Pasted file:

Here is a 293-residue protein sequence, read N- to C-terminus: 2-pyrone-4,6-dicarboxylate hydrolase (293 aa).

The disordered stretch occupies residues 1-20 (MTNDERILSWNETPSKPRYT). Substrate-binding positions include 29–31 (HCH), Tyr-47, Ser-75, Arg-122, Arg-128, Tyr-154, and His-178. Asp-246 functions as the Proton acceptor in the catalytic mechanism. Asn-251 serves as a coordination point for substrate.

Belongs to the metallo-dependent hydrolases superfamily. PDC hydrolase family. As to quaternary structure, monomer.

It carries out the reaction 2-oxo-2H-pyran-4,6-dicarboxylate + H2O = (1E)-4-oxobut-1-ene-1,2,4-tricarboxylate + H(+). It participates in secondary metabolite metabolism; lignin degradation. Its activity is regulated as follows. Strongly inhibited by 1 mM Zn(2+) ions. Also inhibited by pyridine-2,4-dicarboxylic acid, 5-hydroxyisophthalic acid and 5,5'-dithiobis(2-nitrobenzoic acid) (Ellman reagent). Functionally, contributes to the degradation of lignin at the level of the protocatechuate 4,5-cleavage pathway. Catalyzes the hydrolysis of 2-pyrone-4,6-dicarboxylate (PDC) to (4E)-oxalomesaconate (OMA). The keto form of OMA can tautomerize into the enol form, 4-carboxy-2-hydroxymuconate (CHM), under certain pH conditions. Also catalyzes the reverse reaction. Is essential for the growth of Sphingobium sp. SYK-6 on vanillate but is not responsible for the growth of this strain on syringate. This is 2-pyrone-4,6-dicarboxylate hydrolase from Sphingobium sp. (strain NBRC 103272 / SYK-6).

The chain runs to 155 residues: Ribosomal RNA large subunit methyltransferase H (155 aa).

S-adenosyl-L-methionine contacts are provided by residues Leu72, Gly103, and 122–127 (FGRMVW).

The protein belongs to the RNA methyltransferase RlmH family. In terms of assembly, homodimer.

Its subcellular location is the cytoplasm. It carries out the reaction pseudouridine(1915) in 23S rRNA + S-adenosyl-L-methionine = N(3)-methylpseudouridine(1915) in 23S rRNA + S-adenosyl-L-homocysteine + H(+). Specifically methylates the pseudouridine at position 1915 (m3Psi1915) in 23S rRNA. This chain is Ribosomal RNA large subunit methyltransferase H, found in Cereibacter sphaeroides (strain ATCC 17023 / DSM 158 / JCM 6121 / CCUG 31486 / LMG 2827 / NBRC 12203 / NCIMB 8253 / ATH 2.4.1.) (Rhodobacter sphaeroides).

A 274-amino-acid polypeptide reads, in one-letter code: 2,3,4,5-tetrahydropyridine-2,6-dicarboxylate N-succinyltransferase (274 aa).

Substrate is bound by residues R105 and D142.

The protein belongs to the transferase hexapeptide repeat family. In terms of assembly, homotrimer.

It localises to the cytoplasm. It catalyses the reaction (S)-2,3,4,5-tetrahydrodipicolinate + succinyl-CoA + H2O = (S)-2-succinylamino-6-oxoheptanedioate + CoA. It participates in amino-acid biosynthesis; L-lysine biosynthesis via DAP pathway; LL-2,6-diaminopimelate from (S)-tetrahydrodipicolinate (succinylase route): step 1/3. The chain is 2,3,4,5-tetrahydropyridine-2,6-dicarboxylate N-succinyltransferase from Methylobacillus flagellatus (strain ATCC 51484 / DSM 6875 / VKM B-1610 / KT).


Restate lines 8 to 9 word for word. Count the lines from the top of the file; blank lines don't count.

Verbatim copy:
Its subcellular location is the cytoplasm. It carries out the reaction pseudouridine(1915) in 23S rRNA + S-adenosyl-L-methionine = N(3)-methylpseudouridine(1915) in 23S rRNA + S-adenosyl-L-homocysteine + H(+). Specifically methylates the pseudouridine at position 1915 (m3Psi1915) in 23S rRNA. This chain is Ribosomal RNA large subunit methyltransferase H, found in Cereibacter sphaeroides (strain ATCC 17023 / DSM 158 / JCM 6121 / CCUG 31486 / LMG 2827 / NBRC 12203 / NCIMB 8253 / ATH 2.4.1.) (Rhodobacter sphaeroides).

A 274-amino-acid polypeptide reads, in one-letter code: 2,3,4,5-tetrahydropyridine-2,6-dicarboxylate N-succinyltransferase (274 aa).